THOMPSONVILLE, Ill. — Kristine Kozak has a long career in front of her as a rural veterinarian. She also has a hefty debt load that will likely hang around for years.
The 2018 graduate of the University of Illinois College of Veterinary Medicine is typical among her peers, who face a future of changing demand and shifting priorities.
“Overall, it’s quite a significant burden,” said Kozak, who works out of an office in this Franklin County community of about 550. “I have a payment plan I’m following.”
Like many vets in rural areas, she splits her time between farm animals and pets. That is becoming more and more common today, as relatively few new grads work only in agriculture.
“In general, it seems like there definitely is a trend toward more companion animal veterinarians than pure food veterinarians,” said Illinois State Veterinarian Mark Ernst. “That’s partly because the industry is becoming more integrated on the production animal side. There are fewer veterinarians serving larger clients with more animals.”
Dennis French, who heads the University of Illinois Department of Veterinary Clinical Medicine, is well aware of the balance vets must strike between small- and large-animal practice. He grew up in southeastern Minnesota with his veterinarian father, who also performed in both arenas.
“You look at where they’re located. In rural areas, you almost have to do mixed animals just to supply the needs of your clients,” French said. “My father was a veterinarian. He did probably 18 farm animal calls a day, and at night we would work on whatever small animals came in, to care for them as well.”
According to the American Veterinary Medical Association, graduates of vet schools in 2018 — Kozak’s class — incurred an average of $143,000 in student debt, an increase of $10,000 from the previous year. The association decries the shortage of graduates going into rural practice.
“There are several recognized food-animal veterinarian shortages in the Midwest and across the country, threatening animal health, public health and the livelihoods of farmers and ranchers,” said AVMA’s Michael San Filippo.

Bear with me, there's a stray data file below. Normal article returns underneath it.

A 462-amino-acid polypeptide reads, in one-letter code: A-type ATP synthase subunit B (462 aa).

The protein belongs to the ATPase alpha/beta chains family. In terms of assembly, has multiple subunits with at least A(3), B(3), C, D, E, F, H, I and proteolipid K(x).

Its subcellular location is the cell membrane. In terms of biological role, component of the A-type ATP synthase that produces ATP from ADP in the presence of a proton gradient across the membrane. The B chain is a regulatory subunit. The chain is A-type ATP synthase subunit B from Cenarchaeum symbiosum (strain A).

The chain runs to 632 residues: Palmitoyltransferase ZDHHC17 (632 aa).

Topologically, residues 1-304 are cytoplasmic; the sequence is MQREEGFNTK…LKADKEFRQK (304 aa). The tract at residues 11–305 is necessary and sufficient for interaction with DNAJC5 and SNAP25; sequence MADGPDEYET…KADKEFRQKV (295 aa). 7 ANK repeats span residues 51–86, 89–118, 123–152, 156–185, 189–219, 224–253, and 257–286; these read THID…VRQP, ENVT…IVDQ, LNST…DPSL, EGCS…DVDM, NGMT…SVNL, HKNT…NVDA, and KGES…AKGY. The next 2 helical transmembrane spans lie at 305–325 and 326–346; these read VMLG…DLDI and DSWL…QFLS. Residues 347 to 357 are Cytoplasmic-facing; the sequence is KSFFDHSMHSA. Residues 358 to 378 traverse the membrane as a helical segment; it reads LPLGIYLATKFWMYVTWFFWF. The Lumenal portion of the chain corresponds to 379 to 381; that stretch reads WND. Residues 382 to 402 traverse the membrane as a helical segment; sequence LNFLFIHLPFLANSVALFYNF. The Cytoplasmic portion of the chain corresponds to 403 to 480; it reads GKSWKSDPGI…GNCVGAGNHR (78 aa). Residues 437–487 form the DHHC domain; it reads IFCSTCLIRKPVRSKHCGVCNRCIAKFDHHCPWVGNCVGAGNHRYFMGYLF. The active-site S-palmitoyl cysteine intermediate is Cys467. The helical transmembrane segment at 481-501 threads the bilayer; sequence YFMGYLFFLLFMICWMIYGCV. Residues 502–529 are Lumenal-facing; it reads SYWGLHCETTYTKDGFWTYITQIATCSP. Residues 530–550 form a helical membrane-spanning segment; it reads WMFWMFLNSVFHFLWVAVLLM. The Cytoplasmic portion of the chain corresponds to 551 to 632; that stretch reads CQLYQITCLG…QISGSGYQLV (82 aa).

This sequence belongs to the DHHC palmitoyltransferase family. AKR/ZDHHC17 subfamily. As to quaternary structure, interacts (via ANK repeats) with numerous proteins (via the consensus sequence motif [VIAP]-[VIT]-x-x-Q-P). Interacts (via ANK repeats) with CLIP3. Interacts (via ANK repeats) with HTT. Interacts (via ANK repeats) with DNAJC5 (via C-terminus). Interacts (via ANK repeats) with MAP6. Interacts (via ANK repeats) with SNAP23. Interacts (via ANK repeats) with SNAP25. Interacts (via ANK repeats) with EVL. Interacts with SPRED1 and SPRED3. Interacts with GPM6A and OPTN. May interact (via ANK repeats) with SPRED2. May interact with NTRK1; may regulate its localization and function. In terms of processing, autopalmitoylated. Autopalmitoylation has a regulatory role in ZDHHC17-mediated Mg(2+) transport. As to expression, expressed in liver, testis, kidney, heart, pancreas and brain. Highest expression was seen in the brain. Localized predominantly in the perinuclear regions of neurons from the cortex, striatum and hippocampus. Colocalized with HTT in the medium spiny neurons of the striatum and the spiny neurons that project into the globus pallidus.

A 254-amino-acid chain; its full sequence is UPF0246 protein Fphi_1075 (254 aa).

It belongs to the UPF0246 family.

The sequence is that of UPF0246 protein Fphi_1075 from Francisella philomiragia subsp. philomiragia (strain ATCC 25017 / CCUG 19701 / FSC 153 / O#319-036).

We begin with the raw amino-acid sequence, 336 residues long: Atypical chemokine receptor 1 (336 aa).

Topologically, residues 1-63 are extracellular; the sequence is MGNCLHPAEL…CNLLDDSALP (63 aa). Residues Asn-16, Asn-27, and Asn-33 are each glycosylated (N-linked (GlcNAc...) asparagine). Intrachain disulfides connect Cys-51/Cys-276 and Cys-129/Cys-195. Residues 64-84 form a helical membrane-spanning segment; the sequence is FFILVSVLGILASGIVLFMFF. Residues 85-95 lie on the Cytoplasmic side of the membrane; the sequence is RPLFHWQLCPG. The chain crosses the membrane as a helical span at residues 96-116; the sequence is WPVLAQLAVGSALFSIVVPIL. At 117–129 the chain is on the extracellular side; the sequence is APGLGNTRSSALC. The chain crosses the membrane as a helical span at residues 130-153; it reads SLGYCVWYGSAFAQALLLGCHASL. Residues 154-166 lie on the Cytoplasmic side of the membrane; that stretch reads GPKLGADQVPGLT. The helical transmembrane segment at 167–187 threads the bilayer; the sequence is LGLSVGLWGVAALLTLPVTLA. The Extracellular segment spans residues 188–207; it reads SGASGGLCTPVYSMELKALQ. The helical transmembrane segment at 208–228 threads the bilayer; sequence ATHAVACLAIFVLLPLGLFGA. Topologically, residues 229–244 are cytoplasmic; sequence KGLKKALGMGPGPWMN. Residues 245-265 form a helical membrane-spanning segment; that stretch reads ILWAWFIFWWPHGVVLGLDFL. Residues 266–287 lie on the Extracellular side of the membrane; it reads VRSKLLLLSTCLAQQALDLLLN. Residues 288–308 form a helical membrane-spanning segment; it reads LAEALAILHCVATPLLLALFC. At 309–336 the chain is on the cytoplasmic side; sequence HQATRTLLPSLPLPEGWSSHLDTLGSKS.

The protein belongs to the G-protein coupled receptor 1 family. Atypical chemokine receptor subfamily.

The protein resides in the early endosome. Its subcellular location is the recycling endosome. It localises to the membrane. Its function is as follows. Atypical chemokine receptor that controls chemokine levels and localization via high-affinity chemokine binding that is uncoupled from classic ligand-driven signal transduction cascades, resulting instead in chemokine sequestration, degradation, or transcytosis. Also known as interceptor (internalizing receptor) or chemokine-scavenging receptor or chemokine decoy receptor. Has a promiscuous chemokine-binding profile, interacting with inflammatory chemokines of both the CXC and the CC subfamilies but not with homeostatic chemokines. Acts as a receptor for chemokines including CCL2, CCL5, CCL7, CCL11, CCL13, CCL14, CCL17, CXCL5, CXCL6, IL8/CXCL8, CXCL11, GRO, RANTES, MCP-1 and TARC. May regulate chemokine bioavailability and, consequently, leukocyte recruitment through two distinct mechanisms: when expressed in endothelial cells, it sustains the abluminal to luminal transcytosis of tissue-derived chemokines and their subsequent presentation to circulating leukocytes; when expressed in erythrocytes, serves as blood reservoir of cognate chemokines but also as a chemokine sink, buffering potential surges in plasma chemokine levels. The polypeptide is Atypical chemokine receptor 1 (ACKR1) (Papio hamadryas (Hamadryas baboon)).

“When communities have inadequate access to veterinary care, the consequences can be widespread. Veterinarians are the best line of defense against animal diseases that can endanger humans, destroy livestock herds and hurt rural economies.”
He added that the debt load graduates take on affects placement.
“Increasing veterinary student debt is partly to blame for these veterinary shortages,” San Filippo said. “High debt loads can make it cost-prohibitive for young veterinarians to practice in rural areas, as rural salaries are often lower than those in urban areas.”
To address the shortage, the USDA, since 2010, has overseen the Veterinary Medicine Loan Repayment Program, which pays up to $25,000 a year toward the student loan debt of veterinarians who agree to serve in parts of the country that have been identified as veterinary shortage areas.
French said that the University of Illinois vet science program has a strong contingent of students in the school’s production animal club. But that doesn’t always carry to the real world.
“We do a good job of encouraging them to go into that field,” he said. “The true problems are twofold. One is debt. And being able to go out and make a salary that helps pay off the debt and allows you to live in some sort of style.”
Another problem can be finding a partner to work with in a veterinary practice. Like most vets entering the job market, Kozak partnered with a veterinarian at an established practice. She is working on expanding her food-animal customer base, but there are limitations. Most of her commercial work is with beef cattle, though she also works with goats and other large animals.
“There’s not enough business,” she said. “You have to be ambulatory. It’s hard to have a single place. I have a truck, which I use for that.”
As many as 85% of veterinary students are female. Growing up in the Chicago suburb of Homer Glen, Kozak had little exposure to agriculture. Her desire was to get into equine veterinary work. Now she is called upon to serve everything from hogs to camels. She sometimes calls on customers who are 90 minutes away from her office.
“I didn’t think about hanging out with cows until I got to vet school,” she said.
Ernst said the supply-and-demand issue isn’t going away.
“It is becoming a little harder for the smaller producer, even like the hobby farmer, to find somebody who’s willing to do that work,” he said. “There’s a limit to what a producer is able to spend for a veterinarian to come out. Yet the veterinarian is going to get the best use of his time. They don’t get paid for driving.”